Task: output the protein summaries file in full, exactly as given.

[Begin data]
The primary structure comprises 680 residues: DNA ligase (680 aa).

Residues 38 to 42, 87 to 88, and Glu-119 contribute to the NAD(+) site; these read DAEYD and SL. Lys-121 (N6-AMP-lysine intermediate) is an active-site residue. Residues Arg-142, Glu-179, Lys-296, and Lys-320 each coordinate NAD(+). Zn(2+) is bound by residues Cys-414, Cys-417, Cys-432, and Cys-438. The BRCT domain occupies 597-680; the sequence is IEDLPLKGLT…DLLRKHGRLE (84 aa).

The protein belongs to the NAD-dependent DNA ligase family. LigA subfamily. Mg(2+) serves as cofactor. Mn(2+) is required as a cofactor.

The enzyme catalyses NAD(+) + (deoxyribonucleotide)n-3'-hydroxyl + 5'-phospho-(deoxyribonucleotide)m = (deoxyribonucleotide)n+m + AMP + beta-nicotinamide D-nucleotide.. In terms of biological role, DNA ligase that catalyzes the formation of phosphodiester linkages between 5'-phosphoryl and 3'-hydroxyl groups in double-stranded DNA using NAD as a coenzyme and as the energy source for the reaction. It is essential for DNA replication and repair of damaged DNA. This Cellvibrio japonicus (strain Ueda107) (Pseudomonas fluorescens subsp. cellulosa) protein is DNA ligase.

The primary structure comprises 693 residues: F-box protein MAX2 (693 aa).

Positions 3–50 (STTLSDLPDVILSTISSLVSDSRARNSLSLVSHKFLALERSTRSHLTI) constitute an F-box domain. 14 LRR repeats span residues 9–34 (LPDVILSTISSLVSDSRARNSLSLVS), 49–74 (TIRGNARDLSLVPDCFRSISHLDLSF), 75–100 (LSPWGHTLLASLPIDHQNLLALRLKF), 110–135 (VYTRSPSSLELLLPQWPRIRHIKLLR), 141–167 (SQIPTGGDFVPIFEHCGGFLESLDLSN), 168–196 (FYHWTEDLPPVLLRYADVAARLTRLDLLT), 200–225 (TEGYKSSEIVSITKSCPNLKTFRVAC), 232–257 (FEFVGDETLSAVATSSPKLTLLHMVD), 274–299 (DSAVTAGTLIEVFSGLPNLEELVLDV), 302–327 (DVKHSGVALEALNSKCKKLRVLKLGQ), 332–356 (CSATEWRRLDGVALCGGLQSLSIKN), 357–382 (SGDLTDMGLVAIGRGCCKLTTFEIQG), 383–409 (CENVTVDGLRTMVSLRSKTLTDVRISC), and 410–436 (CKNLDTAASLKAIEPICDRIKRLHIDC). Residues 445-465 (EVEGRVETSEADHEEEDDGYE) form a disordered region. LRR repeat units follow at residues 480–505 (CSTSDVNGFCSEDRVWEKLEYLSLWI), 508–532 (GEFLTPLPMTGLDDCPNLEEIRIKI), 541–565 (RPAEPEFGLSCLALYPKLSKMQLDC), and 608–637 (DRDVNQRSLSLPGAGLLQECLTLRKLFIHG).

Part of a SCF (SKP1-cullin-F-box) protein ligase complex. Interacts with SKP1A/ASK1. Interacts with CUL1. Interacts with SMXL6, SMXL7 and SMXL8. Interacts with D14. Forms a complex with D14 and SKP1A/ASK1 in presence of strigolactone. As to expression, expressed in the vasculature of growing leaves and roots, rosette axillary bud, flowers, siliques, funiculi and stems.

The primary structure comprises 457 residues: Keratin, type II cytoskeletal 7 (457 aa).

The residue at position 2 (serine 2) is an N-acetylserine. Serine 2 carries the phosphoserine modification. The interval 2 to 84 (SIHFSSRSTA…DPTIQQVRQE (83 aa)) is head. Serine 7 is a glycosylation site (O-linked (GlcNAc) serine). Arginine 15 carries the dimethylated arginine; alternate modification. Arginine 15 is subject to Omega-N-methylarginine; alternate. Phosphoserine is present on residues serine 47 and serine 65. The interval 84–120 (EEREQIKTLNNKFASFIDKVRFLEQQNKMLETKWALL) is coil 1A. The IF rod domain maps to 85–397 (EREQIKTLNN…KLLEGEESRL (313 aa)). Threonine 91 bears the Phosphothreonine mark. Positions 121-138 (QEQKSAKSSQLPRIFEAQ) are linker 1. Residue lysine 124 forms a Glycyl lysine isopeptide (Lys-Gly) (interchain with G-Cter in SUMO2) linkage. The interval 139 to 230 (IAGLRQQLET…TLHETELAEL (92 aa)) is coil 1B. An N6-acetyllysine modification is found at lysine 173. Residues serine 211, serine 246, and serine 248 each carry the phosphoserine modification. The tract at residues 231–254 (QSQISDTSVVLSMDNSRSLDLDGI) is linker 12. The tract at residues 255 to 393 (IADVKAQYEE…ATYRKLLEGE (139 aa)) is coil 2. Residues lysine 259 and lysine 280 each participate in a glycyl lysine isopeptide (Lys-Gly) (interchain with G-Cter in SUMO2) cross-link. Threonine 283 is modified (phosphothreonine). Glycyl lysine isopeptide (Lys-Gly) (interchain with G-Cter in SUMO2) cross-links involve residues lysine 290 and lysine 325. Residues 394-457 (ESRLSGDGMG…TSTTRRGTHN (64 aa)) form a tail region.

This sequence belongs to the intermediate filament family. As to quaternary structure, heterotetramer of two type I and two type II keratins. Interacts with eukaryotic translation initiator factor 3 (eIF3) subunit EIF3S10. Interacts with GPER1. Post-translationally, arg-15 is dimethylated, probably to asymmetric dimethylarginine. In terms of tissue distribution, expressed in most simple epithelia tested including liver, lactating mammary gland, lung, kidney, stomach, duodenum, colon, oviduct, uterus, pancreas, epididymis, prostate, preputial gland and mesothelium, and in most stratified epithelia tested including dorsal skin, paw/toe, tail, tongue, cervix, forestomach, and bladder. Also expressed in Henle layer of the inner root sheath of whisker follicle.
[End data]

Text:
The primary structure comprises 680 residues: DNA ligase (680 aa).

Residues 38 to 42, 87 to 88, and Glu-119 contribute to the NAD(+) site; these read DAEYD and SL. Lys-121 (N6-AMP-lysine intermediate) is an active-site residue. Residues Arg-142, Glu-179, Lys-296, and Lys-320 each coordinate NAD(+). Zn(2+) is bound by residues Cys-414, Cys-417, Cys-432, and Cys-438. The BRCT domain occupies 597-680; the sequence is IEDLPLKGLT…DLLRKHGRLE (84 aa).

The protein belongs to the NAD-dependent DNA ligase family. LigA subfamily. Mg(2+) serves as cofactor. Mn(2+) is required as a cofactor.

The enzyme catalyses NAD(+) + (deoxyribonucleotide)n-3'-hydroxyl + 5'-phospho-(deoxyribonucleotide)m = (deoxyribonucleotide)n+m + AMP + beta-nicotinamide D-nucleotide.. In terms of biological role, DNA ligase that catalyzes the formation of phosphodiester linkages between 5'-phosphoryl and 3'-hydroxyl groups in double-stranded DNA using NAD as a coenzyme and as the energy source for the reaction. It is essential for DNA replication and repair of damaged DNA. This Cellvibrio japonicus (strain Ueda107) (Pseudomonas fluorescens subsp. cellulosa) protein is DNA ligase.

The primary structure comprises 693 residues: F-box protein MAX2 (693 aa).

Positions 3–50 (STTLSDLPDVILSTISSLVSDSRARNSLSLVSHKFLALERSTRSHLTI) constitute an F-box domain. 14 LRR repeats span residues 9–34 (LPDVILSTISSLVSDSRARNSLSLVS), 49–74 (TIRGNARDLSLVPDCFRSISHLDLSF), 75–100 (LSPWGHTLLASLPIDHQNLLALRLKF), 110–135 (VYTRSPSSLELLLPQWPRIRHIKLLR), 141–167 (SQIPTGGDFVPIFEHCGGFLESLDLSN), 168–196 (FYHWTEDLPPVLLRYADVAARLTRLDLLT), 200–225 (TEGYKSSEIVSITKSCPNLKTFRVAC), 232–257 (FEFVGDETLSAVATSSPKLTLLHMVD), 274–299 (DSAVTAGTLIEVFSGLPNLEELVLDV), 302–327 (DVKHSGVALEALNSKCKKLRVLKLGQ), 332–356 (CSATEWRRLDGVALCGGLQSLSIKN), 357–382 (SGDLTDMGLVAIGRGCCKLTTFEIQG), 383–409 (CENVTVDGLRTMVSLRSKTLTDVRISC), and 410–436 (CKNLDTAASLKAIEPICDRIKRLHIDC). Residues 445-465 (EVEGRVETSEADHEEEDDGYE) form a disordered region. LRR repeat units follow at residues 480–505 (CSTSDVNGFCSEDRVWEKLEYLSLWI), 508–532 (GEFLTPLPMTGLDDCPNLEEIRIKI), 541–565 (RPAEPEFGLSCLALYPKLSKMQLDC), and 608–637 (DRDVNQRSLSLPGAGLLQECLTLRKLFIHG).

Part of a SCF (SKP1-cullin-F-box) protein ligase complex. Interacts with SKP1A/ASK1. Interacts with CUL1. Interacts with SMXL6, SMXL7 and SMXL8. Interacts with D14. Forms a complex with D14 and SKP1A/ASK1 in presence of strigolactone. As to expression, expressed in the vasculature of growing leaves and roots, rosette axillary bud, flowers, siliques, funiculi and stems.

The primary structure comprises 457 residues: Keratin, type II cytoskeletal 7 (457 aa).

The residue at position 2 (serine 2) is an N-acetylserine. Serine 2 carries the phosphoserine modification. The interval 2 to 84 (SIHFSSRSTA…DPTIQQVRQE (83 aa)) is head. Serine 7 is a glycosylation site (O-linked (GlcNAc) serine). Arginine 15 carries the dimethylated arginine; alternate modification. Arginine 15 is subject to Omega-N-methylarginine; alternate. Phosphoserine is present on residues serine 47 and serine 65. The interval 84–120 (EEREQIKTLNNKFASFIDKVRFLEQQNKMLETKWALL) is coil 1A. The IF rod domain maps to 85–397 (EREQIKTLNN…KLLEGEESRL (313 aa)). Threonine 91 bears the Phosphothreonine mark. Positions 121-138 (QEQKSAKSSQLPRIFEAQ) are linker 1. Residue lysine 124 forms a Glycyl lysine isopeptide (Lys-Gly) (interchain with G-Cter in SUMO2) linkage. The interval 139 to 230 (IAGLRQQLET…TLHETELAEL (92 aa)) is coil 1B. An N6-acetyllysine modification is found at lysine 173. Residues serine 211, serine 246, and serine 248 each carry the phosphoserine modification. The tract at residues 231–254 (QSQISDTSVVLSMDNSRSLDLDGI) is linker 12. The tract at residues 255 to 393 (IADVKAQYEE…ATYRKLLEGE (139 aa)) is coil 2. Residues lysine 259 and lysine 280 each participate in a glycyl lysine isopeptide (Lys-Gly) (interchain with G-Cter in SUMO2) cross-link. Threonine 283 is modified (phosphothreonine). Glycyl lysine isopeptide (Lys-Gly) (interchain with G-Cter in SUMO2) cross-links involve residues lysine 290 and lysine 325. Residues 394-457 (ESRLSGDGMG…TSTTRRGTHN (64 aa)) form a tail region.

This sequence belongs to the intermediate filament family. As to quaternary structure, heterotetramer of two type I and two type II keratins. Interacts with eukaryotic translation initiator factor 3 (eIF3) subunit EIF3S10. Interacts with GPER1. Post-translationally, arg-15 is dimethylated, probably to asymmetric dimethylarginine. In terms of tissue distribution, expressed in most simple epithelia tested including liver, lactating mammary gland, lung, kidney, stomach, duodenum, colon, oviduct, uterus, pancreas, epididymis, prostate, preputial gland and mesothelium, and in most stratified epithelia tested including dorsal skin, paw/toe, tail, tongue, cervix, forestomach, and bladder. Also expressed in Henle layer of the inner root sheath of whisker follicle.